Oil prices rose in Asia on Wednesday as investors expect a US stockpiles report to show a fall, indicating firm demand in the world's top crude consumer, analysts said.
New York's main contract, West Texas Intermediate for delivery in November climbed 23 cents to $103.36 a barrel in afternoon trade, while Brent North Sea crude for November added 21 cents to $108.85.
"A near-term factor in the market is the US crude stockpiles report, which should indicate a further drawdown bringing inventories to a five-month low," Michael McCarthy, chief market strategist at CMC Markets in Sydney, told AFP.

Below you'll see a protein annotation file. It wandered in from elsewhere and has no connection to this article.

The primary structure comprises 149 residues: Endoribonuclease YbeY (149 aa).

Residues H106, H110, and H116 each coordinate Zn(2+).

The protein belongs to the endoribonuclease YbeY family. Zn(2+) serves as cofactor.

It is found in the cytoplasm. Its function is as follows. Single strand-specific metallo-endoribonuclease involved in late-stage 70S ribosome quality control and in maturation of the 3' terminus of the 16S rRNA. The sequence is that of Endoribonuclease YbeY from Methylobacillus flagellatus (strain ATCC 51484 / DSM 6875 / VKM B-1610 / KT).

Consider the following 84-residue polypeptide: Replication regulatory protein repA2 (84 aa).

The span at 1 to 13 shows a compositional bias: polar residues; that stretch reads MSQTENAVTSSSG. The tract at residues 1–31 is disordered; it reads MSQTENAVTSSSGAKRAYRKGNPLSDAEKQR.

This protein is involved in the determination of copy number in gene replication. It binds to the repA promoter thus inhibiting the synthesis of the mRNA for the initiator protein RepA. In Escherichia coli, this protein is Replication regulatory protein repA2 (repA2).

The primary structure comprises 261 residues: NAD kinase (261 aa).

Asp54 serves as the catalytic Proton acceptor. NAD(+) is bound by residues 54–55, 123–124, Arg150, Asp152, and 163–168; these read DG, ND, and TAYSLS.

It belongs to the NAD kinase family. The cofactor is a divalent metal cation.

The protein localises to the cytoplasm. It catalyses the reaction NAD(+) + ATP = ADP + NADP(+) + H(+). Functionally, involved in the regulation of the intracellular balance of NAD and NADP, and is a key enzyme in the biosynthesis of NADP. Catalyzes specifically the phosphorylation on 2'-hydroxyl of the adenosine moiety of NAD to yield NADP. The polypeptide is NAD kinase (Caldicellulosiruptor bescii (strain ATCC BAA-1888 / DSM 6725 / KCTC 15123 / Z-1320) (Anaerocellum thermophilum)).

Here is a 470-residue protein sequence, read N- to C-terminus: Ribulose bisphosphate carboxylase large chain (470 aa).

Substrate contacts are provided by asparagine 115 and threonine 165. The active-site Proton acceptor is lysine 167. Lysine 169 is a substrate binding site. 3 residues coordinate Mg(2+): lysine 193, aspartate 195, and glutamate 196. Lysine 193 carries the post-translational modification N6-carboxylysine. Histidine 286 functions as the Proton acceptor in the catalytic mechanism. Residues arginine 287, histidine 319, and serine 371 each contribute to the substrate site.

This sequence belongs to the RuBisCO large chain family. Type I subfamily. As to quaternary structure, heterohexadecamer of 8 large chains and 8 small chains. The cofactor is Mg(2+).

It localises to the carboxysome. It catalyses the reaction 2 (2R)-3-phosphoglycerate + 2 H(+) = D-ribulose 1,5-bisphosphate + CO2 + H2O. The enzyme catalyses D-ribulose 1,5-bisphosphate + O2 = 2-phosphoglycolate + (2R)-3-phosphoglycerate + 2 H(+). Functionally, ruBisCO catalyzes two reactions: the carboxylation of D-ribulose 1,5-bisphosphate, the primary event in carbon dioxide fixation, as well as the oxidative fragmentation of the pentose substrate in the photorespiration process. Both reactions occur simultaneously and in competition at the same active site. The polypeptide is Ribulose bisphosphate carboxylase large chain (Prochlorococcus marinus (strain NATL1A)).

Analysts surveyed by the Wall Street Journal tipped reserves to have fallen by an average of 900,000 barrels in the week to September 20.
The US Energy Information Administration will release the figures later Wednesday.
Dealers are also eyeing a possible thawing of ties between the US and oil producer Iran.
During an address to the United Nations Tuesday, US President Barack Obama pushed for pursuing diplomacy with Iran's new government, but called on Tehran to be transparent about its nuclear programme.
Iran's economy has been crippled by a series of UN and US sanctions aimed at bringing an end to its nuclear programme, which the West claims is being used to develop nuclear weapons. Iran denies the assertion.